Classic cars, defined by the human hand

Miniature Autoworld March 1965 | Drawn and described by Malcolm T. Firth

ERA Type B

AFTER Raymond Mays and Peter Berthon had raced a modified 6 cylinder Riley in the 1933 season with much success, they were approached by Humphrey Cook with the suggestion of forming a company to build racing cars. The new firm of English Racing Automobiles was formed with premises in the grounds of Mays' own home in Bourne, Lincolnshire, the same buildings now being the present day B.R.M. headquarters.

With the aid of Reid Railton on chassis design, and T. Murray-Jamieson on superchargers, the first E.R.A. appeared in the spring of 1934. Four examples of this first A type E.R.A. were built, principally to partake in sprint and hill climbs as well as Voiturette races, and engine sizes of 1100c.c., 1500c.c. and 2 litres were produced. In each case the engine was a 6-cylinder derived from a Riley design and blown with a Murray-Jamieson designed Roots type supercharger.

In 1935 the 1½ litre version was built for sale to private entrants, differing slightly from the earlier A type. These B types had softer rear springs and additional chassis bracing under the rear seat, and the first of these, chassis No. R.I.B., was sold to Dick Seaman who competed with this car in British and Continental events until he joined the famous pre-war Mercedes team, and it is this B type car which is depicted in the plan as it is raced today.

The B type 1½ litre engine was, as previously mentioned, derived from the Riley 6 cylinder engine with a very sturdy cylinder block in which the crankcase extends far below the crankshaft centre line. The three bearing crankshaft is very heavily counterweighted and although of very long stroke the engine revs easily up to 7500 r.p.m. The fuel mixture is fed to the engine from a single S.U. carburettor through a two lobe Roots type super charger bolted on the nose of the engine. The hemispherical cylinder head has two valves per cylinder operated by short push rods and rockers from twin camshafts mounted high in the crankcase as on the Riley design. The drive is taken direct to a Wilson preselector gear box mounted in unit with the engine, giving road speeds of 125, 98.70 and 42 m.p.h. in the gears.

Drive is taken from this by a torque tube propeller shaft to the rigid back axle. The rear suspension has short half elliptic springs shackled at both ends to outriggers from the frame. The front suspension has a rigid beam front axle mounted against on short semi elliptic springs.

The main chassis frame is of channel side members with scanty cross members, being very prone to flexing. The B type had Girling mechanical brakes but many of these were converted privately to a Lockheed hydraulic system before the war. The friction type shock absorbers originally fitted were also often discarded in preference to hydraulic piston dampers.

Being primarily designed for sprint and hill climb work, not much attempt was made to produce wind cheating bodywork, and although the car is very slim, the high central driving position does not help in this respect although it does give a first class view of the road.

Miniature Autoworld

ERA B Type

ERA Type B technical drawings
Miniature Autoworld

ERA C Type

ERA Type C blueprints

Miniature Autoworld March 1965 | Drawn and described by Malcolm T. Firth

ERA C Type

In 1937 three B type E.R.A.'s were converted into C types at the works, and one of these was R.8B, the car of Earl Howe which became R.8C and is depicted in its present guise in the plan, having had special bodywork fitted soon after the war.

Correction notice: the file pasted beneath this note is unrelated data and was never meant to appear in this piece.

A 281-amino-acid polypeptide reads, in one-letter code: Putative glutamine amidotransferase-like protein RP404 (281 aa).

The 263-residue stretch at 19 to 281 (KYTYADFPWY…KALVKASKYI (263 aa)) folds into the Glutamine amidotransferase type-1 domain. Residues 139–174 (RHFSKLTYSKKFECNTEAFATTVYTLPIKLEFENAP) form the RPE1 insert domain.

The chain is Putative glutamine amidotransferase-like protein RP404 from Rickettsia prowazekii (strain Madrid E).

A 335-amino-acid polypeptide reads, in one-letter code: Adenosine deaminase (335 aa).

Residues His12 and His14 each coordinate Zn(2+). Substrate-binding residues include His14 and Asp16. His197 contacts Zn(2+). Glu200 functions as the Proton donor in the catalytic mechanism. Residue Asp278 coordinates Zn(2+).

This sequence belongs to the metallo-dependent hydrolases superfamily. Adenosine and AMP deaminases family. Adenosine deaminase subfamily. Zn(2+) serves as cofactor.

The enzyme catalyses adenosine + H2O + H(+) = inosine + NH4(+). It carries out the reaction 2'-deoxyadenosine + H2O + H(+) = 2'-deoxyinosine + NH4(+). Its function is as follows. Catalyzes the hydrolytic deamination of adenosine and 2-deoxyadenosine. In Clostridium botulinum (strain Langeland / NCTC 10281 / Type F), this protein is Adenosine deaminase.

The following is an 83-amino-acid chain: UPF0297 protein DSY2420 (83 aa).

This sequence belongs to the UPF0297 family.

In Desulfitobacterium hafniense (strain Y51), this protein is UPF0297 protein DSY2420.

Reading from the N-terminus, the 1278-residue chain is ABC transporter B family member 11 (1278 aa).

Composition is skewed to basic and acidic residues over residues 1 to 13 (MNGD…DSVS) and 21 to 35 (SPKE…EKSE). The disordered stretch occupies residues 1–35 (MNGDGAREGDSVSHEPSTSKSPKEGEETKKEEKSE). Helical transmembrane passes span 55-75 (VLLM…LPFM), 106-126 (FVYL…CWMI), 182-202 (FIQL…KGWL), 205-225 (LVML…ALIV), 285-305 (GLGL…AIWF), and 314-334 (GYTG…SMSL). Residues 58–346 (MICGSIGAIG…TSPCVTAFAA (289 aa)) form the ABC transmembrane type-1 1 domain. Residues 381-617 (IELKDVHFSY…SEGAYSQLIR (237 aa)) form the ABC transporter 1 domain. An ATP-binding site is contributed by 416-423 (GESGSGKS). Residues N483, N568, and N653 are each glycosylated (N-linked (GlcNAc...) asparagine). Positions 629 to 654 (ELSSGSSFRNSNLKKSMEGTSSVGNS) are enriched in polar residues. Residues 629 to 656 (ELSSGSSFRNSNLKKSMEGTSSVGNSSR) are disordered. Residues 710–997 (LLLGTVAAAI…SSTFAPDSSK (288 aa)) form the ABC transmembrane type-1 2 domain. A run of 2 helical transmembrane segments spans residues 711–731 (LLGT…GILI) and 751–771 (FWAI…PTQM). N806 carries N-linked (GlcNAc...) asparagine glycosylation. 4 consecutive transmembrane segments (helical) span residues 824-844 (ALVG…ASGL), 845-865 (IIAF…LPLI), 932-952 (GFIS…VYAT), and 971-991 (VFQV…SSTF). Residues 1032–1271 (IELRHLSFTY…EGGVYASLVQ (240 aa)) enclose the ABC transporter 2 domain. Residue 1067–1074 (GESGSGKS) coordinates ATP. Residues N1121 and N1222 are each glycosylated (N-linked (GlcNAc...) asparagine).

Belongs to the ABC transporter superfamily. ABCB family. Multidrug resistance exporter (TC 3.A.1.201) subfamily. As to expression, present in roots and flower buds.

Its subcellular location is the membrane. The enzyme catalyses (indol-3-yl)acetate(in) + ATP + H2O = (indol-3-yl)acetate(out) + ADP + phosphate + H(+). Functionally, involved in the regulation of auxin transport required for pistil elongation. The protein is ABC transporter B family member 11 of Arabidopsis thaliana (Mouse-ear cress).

The C type E.R.A. differed from the B type in that the chassis was heavily stiffened and the channel section side members replaced by a box section frame. The beam front axle was replaced with a fully independent suspension using Porsche trailing arms with torsion bars running side by side in a tubular chassis cross member. The rear axle also incorporated a Z.F. limited slip differential to help transmit the increased engine power to the road.

This power increase came about from the use of a Zoller vane type compressor in place of the previous Roots type supercharger, but as these required very skilful maintenance, beyond the scope of most private owners, they were only successful on the works cars. With the Zoller blower, the speeds in the gears rose to 140, 117, 97 and 74 m.p.h. Lockheed two leading shoe brakes became standard on the C type to cope with the increased performance. As it is raced today, R.8C sports a semi streamlined monoposto body, built for T. C. Harrison when he raced the car after the war. The body is not authentic but bears some resemblance to the 159 Alfa Romeo and the later E type E.R.A. It is today raced in Vintage events by Bertie Brown and is the only E.R.A. in existence with the independent C type front suspension.

Harrison has always been an E.R.A. fan and after the war he acquired this C type and also the previously described R.1B. It was his intention to cannibalize R.1B as a source of spares for R.8C and the car was completely dismantled to this end. When he eventually sold R.8C, Harrison had R.1B rebuilt and completely restored to include hydraulic brakes and shock absorbers, otherwise the car is completely authentic. Now the property of A. S. Cottam, it is probably the best preserved example in existence and is regularly raced in Vintage events.

Essential Prototype dimensions : -

B typeC type
Chassis No.R.1BR.8C
Wheelbase7ft. 10in8ft. 0in.
Front Track4ft. 3in.4ft. 4½ in.
Rear Track4ft. 3in.4ft. 2 in.
Front Tyre Size550 x 17in.550 x 18in.
Rear Tyre Size650 x 16in.650 x 16in.
Overall Length11ft. 2½in.11ft. 5½in.
Overall Width (Body)lft. 10in3ft. 3in.
Overall Height (to Screen)3ft. 10in.3ft. 10in.
Body ColourDark BlueDark Green